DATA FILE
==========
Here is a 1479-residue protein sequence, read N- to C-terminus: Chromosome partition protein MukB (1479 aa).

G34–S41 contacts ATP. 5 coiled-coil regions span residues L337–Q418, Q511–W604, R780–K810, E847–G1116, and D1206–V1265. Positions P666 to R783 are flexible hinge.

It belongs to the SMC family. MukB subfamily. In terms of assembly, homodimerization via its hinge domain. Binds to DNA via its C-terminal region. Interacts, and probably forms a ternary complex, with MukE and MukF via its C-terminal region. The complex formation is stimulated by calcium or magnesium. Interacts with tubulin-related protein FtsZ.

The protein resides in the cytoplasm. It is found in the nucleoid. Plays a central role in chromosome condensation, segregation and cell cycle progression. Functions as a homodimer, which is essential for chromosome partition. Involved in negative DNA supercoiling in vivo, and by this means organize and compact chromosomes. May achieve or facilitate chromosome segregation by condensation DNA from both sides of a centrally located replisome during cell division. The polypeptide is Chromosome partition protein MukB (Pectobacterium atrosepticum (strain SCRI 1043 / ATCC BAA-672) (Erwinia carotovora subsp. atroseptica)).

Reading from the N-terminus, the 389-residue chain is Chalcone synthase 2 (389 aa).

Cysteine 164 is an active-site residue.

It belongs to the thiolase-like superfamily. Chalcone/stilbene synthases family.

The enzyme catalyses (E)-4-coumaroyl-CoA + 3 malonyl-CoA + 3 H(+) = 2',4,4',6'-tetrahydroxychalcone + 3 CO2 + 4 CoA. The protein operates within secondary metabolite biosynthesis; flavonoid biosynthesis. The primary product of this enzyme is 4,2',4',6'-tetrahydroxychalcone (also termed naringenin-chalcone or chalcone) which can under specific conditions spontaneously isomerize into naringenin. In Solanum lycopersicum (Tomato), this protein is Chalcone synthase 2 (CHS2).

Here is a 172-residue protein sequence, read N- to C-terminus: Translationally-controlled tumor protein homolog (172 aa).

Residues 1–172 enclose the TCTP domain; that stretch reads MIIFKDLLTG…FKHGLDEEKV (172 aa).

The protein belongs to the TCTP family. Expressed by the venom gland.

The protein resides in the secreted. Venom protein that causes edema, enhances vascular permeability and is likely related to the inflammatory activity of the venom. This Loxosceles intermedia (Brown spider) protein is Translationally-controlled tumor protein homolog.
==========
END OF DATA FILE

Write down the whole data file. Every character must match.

Here is a 1479-residue protein sequence, read N- to C-terminus: Chromosome partition protein MukB (1479 aa).

G34–S41 contacts ATP. 5 coiled-coil regions span residues L337–Q418, Q511–W604, R780–K810, E847–G1116, and D1206–V1265. Positions P666 to R783 are flexible hinge.

It belongs to the SMC family. MukB subfamily. In terms of assembly, homodimerization via its hinge domain. Binds to DNA via its C-terminal region. Interacts, and probably forms a ternary complex, with MukE and MukF via its C-terminal region. The complex formation is stimulated by calcium or magnesium. Interacts with tubulin-related protein FtsZ.

The protein resides in the cytoplasm. It is found in the nucleoid. Plays a central role in chromosome condensation, segregation and cell cycle progression. Functions as a homodimer, which is essential for chromosome partition. Involved in negative DNA supercoiling in vivo, and by this means organize and compact chromosomes. May achieve or facilitate chromosome segregation by condensation DNA from both sides of a centrally located replisome during cell division. The polypeptide is Chromosome partition protein MukB (Pectobacterium atrosepticum (strain SCRI 1043 / ATCC BAA-672) (Erwinia carotovora subsp. atroseptica)).

Reading from the N-terminus, the 389-residue chain is Chalcone synthase 2 (389 aa).

Cysteine 164 is an active-site residue.

It belongs to the thiolase-like superfamily. Chalcone/stilbene synthases family.

The enzyme catalyses (E)-4-coumaroyl-CoA + 3 malonyl-CoA + 3 H(+) = 2',4,4',6'-tetrahydroxychalcone + 3 CO2 + 4 CoA. The protein operates within secondary metabolite biosynthesis; flavonoid biosynthesis. The primary product of this enzyme is 4,2',4',6'-tetrahydroxychalcone (also termed naringenin-chalcone or chalcone) which can under specific conditions spontaneously isomerize into naringenin. In Solanum lycopersicum (Tomato), this protein is Chalcone synthase 2 (CHS2).

Here is a 172-residue protein sequence, read N- to C-terminus: Translationally-controlled tumor protein homolog (172 aa).

Residues 1–172 enclose the TCTP domain; that stretch reads MIIFKDLLTG…FKHGLDEEKV (172 aa).

The protein belongs to the TCTP family. Expressed by the venom gland.

The protein resides in the secreted. Venom protein that causes edema, enhances vascular permeability and is likely related to the inflammatory activity of the venom. This Loxosceles intermedia (Brown spider) protein is Translationally-controlled tumor protein homolog.